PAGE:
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Chapter 2 Current Practices for Meeting the Needs of Exceptional Learners
2.1 Multiple-Choice Questions
- Each of the following is a misconception about people with disabilities EXCEPT
- Research has established that inclusion is more effective than education in special classes.
- Professionals are in agreement about the extent to which technology can and should be used.
- Students with disabilities must be included in standardized testing.
- Considerable disagreement exists about whether early intervention for children with disabilities should be child directed or more teacher directed.
- Prereferral teams serve all of the following purposes EXCEPT
- developing IEPs for all students who need them.
- reducing the number of referrals to special education.
- establishing “ownership” of students with disabilities by general educators.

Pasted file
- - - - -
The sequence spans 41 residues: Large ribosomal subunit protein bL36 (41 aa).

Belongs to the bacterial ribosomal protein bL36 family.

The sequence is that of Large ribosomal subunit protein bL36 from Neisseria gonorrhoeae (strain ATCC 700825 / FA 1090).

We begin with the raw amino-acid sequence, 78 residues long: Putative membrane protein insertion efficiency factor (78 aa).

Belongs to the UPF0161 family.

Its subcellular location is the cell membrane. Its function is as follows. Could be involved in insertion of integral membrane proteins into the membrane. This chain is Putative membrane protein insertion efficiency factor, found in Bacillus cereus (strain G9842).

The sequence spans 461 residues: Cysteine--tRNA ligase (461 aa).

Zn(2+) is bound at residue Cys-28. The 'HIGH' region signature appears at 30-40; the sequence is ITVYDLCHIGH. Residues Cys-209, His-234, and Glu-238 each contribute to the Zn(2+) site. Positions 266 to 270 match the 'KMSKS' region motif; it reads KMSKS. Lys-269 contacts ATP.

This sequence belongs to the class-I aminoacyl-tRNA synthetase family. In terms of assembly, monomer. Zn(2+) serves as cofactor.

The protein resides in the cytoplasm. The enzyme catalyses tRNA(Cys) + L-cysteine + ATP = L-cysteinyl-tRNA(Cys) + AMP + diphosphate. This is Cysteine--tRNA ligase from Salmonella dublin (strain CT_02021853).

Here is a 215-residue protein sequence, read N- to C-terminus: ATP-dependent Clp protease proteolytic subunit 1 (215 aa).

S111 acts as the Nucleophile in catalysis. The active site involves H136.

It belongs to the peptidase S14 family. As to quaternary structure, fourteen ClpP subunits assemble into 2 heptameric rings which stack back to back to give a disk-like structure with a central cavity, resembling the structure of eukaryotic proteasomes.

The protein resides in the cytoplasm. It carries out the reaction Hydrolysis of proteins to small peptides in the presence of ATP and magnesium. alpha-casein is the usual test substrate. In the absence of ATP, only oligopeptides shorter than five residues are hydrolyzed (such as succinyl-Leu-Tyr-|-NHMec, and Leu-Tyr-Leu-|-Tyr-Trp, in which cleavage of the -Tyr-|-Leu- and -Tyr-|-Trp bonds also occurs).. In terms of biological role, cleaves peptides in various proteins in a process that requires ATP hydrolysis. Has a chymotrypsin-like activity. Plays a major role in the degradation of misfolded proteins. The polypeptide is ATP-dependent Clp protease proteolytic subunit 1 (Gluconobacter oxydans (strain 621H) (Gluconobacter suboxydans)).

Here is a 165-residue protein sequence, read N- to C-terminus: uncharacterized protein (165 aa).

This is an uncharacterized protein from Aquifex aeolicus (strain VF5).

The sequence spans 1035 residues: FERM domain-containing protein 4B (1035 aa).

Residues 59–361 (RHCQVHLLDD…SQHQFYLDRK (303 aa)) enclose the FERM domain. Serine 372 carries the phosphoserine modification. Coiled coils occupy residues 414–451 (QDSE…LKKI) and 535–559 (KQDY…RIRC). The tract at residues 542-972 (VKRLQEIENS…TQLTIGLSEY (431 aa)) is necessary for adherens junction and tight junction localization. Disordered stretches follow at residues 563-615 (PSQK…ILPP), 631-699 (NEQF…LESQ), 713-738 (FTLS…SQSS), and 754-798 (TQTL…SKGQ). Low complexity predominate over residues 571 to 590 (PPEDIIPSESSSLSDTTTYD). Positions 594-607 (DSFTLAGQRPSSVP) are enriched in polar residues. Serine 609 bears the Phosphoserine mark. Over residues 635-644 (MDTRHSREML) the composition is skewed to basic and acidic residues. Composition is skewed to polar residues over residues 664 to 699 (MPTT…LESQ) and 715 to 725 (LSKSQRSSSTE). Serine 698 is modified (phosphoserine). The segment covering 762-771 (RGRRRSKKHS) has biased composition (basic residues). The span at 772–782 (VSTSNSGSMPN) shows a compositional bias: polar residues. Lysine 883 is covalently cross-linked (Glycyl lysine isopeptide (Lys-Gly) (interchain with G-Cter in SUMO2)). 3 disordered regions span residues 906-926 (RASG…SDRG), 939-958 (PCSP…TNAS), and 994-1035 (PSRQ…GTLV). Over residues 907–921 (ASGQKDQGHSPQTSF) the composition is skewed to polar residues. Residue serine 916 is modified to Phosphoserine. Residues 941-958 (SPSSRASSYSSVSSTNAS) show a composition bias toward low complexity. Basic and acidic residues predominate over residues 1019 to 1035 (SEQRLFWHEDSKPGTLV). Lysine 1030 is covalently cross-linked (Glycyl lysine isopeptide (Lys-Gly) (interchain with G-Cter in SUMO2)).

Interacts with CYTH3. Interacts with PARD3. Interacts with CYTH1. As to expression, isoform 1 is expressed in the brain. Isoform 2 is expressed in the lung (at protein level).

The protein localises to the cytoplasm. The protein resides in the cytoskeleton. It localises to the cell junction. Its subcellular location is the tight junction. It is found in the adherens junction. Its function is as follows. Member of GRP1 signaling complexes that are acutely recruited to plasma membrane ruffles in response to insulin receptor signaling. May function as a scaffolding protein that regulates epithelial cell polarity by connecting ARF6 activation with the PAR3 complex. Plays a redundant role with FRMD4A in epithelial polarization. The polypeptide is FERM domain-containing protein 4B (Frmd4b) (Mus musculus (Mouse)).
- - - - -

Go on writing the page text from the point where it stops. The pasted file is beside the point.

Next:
- recommending strategies for working with children who exhibit academic and behavioral problems.
- Response to intervention (RTI) is a prereferral model most often used in determining whether a child has a specific learning disability. In this model,
- the teacher’s anecdotal reports of student performance are used to determine a level of service.
- it is assumed that the general education teacher’s instruction is evidence-based and of high quality.
- professionals monitor student’s performance on standardized tests at different levels of support.
- students usually receive one to two hours of closely monitored support in a resource room.
- Response to intervention (RTI)
- has implications only for those with learning disabilities.
- is restricted to academic learning.
- can be applied to social behavior and academic learning.
- is the same as a prereferral team except that it is limited to students with learning disabilities.
- Research on prereferral teams and response to intervention has found that
- they result in more students being eligible for special education.
- academic achievement of students who are mainstreamed has increased.
- although they are popular, little is known about their effectiveness.
- teachers and administrators are not satisfied with the procedures.